Implicit or explicit?

So what is better: Should you use implicit or explicit relations? The answer is: implicit relations. Categories and attributes are central elements for structuring the IT documentation. Users document in categories and that is also where users look for information. Therefore it is better to document unspecific relations of the type Dependency explicitly in a category in which implicit and explicit relations are varied. Both possibilities can be evaluated, but only the implicit relations are transparent.

Weighting

Each relation receives a weighting, as already mentioned above. The weighting is specified as attribute in the relation object. Values between 1 and 10 are possible as weighting. They express how dependent the slave object is on the master object. 1 means very important, while 10 means unimportant. 5 is the golden mean, it stands for important and represents the default value.

Example: A power supply receives its power from an UPS, so the weighting could be 1 (very important) as the power supply could not function without a usable UPS. However, if a node fails within the web cluster, other nodes take on its job. This means that the dependency to higher-level services is not as strong and could lie somewhere between 5 (important) and 10 (unimportant).

The Analysis module uses this weighting in combination with services and Network Monitoring to evaluate which services are affected by malfunctions.

Parallel Relations

Besides the direction-based relations with master and slave objects there exist also parallel relations in i-doit. The parallel relations also set two objects in relation to each other, however, without expressing a dependency on each other.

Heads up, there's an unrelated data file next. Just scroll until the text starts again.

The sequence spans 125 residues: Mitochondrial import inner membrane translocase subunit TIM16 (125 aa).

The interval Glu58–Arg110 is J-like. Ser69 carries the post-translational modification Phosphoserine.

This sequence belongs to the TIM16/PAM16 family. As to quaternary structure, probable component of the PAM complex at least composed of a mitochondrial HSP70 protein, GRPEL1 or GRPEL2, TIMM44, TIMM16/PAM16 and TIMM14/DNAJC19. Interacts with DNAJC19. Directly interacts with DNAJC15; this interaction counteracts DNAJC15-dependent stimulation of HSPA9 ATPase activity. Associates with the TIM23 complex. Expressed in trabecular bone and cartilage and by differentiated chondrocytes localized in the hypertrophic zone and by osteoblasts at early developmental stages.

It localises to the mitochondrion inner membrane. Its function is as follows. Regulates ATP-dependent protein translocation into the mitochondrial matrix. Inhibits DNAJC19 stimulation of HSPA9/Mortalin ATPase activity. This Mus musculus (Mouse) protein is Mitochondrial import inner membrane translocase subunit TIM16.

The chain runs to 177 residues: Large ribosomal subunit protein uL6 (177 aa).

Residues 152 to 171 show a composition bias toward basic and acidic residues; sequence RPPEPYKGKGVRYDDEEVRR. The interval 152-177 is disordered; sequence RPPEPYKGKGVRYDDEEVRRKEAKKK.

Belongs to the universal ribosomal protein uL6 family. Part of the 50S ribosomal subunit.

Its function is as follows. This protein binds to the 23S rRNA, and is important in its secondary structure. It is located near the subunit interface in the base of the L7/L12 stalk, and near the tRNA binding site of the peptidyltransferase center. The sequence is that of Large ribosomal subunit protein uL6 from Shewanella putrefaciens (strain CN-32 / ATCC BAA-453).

Example: When a web cluster with multiple nodes is documented in i-doit, the nodes act independently of each other. Only the functioning of the cluster depends on all nodes. The Cluster members category (or the mirrored category Cluster memberships) creates parallel object relations between the cluster members in the background.

A listing of all parallel relations can be found at Extras → CMDB → Relations → Parallel relations. They cannot be created by the user but are created implicitly and automatically in the background.

 

Object Relation in a Custom Category

Object relations can be documented in custom categories. You need to distinguish between two field types:

  • Object-Browser: No relation object is created. The relation to be documented here between two objects is not listed in the Relations category and the CMDB explorer does not process these relations.
  • Object-Relation: Here only an implicit relation type can be given as Addition. Explicit relations are not shown.

 

Object browser or object relation?

As for implicit and explicit relations the same question arises: Which field type is better? Here the answer is clear as well: The Object-Relation has additional uses and should therefore be preferred to the Object-Browser.